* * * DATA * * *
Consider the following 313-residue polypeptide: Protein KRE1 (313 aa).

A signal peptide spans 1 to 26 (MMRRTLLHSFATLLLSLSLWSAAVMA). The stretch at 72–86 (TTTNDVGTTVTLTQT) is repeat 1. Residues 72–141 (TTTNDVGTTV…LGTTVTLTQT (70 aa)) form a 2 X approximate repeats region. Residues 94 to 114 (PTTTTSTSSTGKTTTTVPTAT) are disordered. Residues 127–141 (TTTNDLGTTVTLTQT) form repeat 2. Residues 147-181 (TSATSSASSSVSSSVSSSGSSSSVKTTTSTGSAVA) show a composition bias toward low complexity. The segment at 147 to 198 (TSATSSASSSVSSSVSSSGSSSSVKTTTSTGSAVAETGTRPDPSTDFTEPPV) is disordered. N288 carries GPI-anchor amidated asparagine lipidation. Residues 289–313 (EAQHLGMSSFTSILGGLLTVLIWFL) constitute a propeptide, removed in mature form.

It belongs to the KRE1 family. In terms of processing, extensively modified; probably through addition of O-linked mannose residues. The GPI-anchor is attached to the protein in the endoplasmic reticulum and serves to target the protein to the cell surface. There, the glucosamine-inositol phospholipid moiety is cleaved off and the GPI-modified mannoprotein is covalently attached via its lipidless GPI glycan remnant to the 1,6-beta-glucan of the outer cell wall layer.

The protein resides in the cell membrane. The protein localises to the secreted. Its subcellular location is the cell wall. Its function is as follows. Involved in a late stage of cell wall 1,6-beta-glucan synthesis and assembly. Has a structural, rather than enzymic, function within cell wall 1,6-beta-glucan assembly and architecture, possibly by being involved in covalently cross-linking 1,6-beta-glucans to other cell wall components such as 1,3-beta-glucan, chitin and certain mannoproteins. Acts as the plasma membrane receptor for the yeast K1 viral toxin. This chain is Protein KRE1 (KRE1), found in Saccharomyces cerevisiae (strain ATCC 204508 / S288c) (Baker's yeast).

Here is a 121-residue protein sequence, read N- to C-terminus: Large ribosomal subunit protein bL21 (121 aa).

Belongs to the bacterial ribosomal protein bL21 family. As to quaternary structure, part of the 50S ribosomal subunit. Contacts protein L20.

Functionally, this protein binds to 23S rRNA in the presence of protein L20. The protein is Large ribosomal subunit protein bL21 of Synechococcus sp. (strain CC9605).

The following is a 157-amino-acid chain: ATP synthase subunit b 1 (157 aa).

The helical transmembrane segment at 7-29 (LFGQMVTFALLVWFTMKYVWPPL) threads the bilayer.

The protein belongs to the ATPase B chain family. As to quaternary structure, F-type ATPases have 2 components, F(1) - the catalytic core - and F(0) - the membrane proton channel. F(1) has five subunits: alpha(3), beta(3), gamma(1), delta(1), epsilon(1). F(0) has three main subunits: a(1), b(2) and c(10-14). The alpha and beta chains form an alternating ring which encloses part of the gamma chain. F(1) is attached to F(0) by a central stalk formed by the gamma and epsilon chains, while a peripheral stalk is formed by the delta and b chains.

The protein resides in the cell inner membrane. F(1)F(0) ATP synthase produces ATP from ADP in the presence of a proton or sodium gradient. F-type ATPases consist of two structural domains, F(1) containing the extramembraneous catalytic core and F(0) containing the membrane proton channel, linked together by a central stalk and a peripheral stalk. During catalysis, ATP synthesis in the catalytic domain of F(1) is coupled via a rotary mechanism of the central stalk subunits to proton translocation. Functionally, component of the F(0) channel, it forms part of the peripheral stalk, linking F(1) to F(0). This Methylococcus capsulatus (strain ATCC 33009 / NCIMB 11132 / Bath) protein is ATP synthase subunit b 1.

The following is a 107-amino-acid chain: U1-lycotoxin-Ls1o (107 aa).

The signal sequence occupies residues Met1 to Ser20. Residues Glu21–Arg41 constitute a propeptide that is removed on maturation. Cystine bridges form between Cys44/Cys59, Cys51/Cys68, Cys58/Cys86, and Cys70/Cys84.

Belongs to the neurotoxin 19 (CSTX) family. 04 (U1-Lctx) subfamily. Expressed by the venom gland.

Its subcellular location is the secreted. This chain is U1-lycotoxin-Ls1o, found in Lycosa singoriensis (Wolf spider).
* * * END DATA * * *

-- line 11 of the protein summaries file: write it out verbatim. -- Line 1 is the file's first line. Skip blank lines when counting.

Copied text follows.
The protein resides in the cell inner membrane. F(1)F(0) ATP synthase produces ATP from ADP in the presence of a proton or sodium gradient. F-type ATPases consist of two structural domains, F(1) containing the extramembraneous catalytic core and F(0) containing the membrane proton channel, linked together by a central stalk and a peripheral stalk. During catalysis, ATP synthesis in the catalytic domain of F(1) is coupled via a rotary mechanism of the central stalk subunits to proton translocation. Functionally, component of the F(0) channel, it forms part of the peripheral stalk, linking F(1) to F(0). This Methylococcus capsulatus (strain ATCC 33009 / NCIMB 11132 / Bath) protein is ATP synthase subunit b 1.